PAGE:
Tax News


When Disasters Strike

August 30, 2011 : Jackie Perlman - The Tax Institute

When Disasters Strike

Taxes are probably not on your mind in the event you and your loved ones are affected by a natural disaster. But, you should know three types of tax relief and assistance are available to help taxpayers in federal disaster areas recover and rebuild.

  • Casualty losses. Taxpayers in a federal disaster area who incur disaster-related casualty losses (e.g., damaged or lost property) have a choice about how to claim their losses. A disaster-related casualty loss may either be claimed on a tax return for the year the disaster occurred or on the prior year’s return.

o        For example, a loss occurring in 2011 may be claimed on the taxpayer’s 2011 tax return filed in 2012 or on an original or amended 2010 return filed in 2011. While claiming the loss on the 2010 return results in a faster tax refund, waiting to claim the loss may or may not result in greater tax savings.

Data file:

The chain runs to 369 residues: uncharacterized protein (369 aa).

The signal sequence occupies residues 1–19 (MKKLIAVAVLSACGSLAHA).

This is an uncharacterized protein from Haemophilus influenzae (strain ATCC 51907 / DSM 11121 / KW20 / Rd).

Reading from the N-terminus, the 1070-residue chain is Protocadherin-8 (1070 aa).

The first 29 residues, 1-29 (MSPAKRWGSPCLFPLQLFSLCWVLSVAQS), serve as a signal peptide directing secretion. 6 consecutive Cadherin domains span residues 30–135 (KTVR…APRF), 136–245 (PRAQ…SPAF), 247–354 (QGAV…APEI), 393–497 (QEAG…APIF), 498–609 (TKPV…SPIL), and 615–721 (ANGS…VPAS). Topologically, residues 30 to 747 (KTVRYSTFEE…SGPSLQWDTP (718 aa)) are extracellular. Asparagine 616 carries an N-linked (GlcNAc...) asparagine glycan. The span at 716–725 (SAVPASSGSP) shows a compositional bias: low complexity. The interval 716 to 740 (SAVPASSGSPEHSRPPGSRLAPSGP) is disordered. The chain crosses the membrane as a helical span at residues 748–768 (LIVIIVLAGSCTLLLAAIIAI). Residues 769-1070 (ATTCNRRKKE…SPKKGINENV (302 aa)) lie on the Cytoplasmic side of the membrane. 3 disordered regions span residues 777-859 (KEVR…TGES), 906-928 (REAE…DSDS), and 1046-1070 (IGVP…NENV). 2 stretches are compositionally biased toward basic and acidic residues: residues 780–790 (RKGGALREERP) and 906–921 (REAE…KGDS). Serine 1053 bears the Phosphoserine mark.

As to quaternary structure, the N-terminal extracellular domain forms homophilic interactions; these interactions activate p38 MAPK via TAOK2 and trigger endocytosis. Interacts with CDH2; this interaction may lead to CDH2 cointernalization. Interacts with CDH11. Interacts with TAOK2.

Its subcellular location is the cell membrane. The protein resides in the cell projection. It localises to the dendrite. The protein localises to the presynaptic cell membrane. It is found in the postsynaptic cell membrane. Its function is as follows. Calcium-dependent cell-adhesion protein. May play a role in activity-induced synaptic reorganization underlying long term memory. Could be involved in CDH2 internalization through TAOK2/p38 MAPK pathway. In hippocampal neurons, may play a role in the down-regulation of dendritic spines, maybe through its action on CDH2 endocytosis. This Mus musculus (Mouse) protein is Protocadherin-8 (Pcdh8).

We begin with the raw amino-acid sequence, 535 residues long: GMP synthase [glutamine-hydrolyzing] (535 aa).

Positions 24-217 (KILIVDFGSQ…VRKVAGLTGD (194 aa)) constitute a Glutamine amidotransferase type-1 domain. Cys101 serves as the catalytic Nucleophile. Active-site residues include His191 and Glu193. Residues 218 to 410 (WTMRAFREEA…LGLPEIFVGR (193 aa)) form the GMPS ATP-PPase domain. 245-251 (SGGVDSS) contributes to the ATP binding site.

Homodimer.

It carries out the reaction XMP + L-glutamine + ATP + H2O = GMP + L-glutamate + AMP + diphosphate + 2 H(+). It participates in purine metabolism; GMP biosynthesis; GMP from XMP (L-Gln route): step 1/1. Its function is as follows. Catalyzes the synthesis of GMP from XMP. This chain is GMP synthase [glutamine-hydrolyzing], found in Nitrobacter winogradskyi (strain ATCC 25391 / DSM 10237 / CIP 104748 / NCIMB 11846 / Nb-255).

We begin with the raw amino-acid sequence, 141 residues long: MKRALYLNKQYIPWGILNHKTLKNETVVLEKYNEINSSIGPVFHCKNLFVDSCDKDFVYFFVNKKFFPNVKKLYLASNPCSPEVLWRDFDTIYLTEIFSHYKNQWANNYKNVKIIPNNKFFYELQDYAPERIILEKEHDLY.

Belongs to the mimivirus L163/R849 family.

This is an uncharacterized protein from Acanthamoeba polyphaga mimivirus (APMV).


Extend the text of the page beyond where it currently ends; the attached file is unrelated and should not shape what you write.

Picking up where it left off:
If a major disaster area has been declared and you have sustained a disaster-related loss, this casualty loss option is available to you even if the IRS has not postponed filing and other deadlines for taxpayers in the area.

  • Postponed deadlines. When there is significant damage to taxpayers’ property following a major disaster, the IRS usually extends deadlines to file returns and pay taxes, and posts that information online.
  • Expedited customer service requests. Affected taxpayers may need to reconstruct tax records lost in the disaster in order to apply for a disaster loan or grant. The IRS will waive the usual fees and expedite requests for a copy of your tax return (Form 4506) or for a transcript of your tax return (Form 4506-T).

While tax relief is just a small part of the recovery process, don’t forget that you may benefit from tax relief provisions and assistance from the IRS.

Jackie Perlman - The Tax Institute

Jackie Perlman - The Tax Institute

H&R Block

Jackie Perlman, CPA, is a principal tax research analyst at The Tax Institute. Jackie specializes in individual taxpayer issues, family tax situations, and tax law complications for families.

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